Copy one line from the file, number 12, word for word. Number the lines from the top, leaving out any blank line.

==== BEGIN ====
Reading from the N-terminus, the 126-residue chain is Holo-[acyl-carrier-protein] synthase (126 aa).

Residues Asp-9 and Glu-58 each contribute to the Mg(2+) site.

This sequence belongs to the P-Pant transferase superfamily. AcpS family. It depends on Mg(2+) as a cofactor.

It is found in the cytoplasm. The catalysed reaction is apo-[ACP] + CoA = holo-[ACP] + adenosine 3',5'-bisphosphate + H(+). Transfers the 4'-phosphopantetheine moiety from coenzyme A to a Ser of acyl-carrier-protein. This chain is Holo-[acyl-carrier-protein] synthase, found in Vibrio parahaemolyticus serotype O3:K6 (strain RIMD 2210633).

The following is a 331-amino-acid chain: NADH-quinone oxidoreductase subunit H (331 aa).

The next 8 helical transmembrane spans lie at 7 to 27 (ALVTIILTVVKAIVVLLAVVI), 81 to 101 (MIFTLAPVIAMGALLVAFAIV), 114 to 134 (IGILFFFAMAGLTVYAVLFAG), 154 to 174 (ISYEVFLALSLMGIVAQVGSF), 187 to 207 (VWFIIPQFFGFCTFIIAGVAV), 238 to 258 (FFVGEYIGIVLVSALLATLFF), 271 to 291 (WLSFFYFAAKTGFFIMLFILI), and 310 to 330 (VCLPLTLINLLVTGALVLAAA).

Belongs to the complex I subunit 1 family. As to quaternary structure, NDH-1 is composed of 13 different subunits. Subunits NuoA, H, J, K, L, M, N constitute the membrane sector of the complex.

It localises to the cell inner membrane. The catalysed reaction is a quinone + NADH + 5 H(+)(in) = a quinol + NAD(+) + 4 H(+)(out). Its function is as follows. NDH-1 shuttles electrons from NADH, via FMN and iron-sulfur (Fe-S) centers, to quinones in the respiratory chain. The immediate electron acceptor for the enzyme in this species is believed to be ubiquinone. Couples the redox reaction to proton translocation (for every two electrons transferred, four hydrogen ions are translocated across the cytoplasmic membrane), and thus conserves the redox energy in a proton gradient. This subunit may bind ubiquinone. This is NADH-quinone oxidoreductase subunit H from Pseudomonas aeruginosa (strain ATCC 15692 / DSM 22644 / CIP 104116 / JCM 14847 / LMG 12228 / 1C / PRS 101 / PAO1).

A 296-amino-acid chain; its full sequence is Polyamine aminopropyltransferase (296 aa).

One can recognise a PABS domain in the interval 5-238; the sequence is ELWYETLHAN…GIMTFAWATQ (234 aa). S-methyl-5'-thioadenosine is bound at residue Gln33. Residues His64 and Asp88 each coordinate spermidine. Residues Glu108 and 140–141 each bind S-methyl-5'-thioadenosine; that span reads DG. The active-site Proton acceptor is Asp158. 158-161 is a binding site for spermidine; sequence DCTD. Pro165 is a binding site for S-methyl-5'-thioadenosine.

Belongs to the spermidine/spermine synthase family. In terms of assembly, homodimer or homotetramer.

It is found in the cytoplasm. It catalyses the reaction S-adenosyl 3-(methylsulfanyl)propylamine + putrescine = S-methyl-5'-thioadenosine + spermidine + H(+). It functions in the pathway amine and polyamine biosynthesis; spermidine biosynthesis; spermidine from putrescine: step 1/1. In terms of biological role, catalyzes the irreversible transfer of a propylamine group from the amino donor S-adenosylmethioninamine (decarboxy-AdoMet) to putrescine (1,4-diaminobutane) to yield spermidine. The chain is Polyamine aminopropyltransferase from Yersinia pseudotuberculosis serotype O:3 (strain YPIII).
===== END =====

It is found in the cytoplasm. It catalyses the reaction S-adenosyl 3-(methylsulfanyl)propylamine + putrescine = S-methyl-5'-thioadenosine + spermidine + H(+). It functions in the pathway amine and polyamine biosynthesis; spermidine biosynthesis; spermidine from putrescine: step 1/1. In terms of biological role, catalyzes the irreversible transfer of a propylamine group from the amino donor S-adenosylmethioninamine (decarboxy-AdoMet) to putrescine (1,4-diaminobutane) to yield spermidine. The chain is Polyamine aminopropyltransferase from Yersinia pseudotuberculosis serotype O:3 (strain YPIII).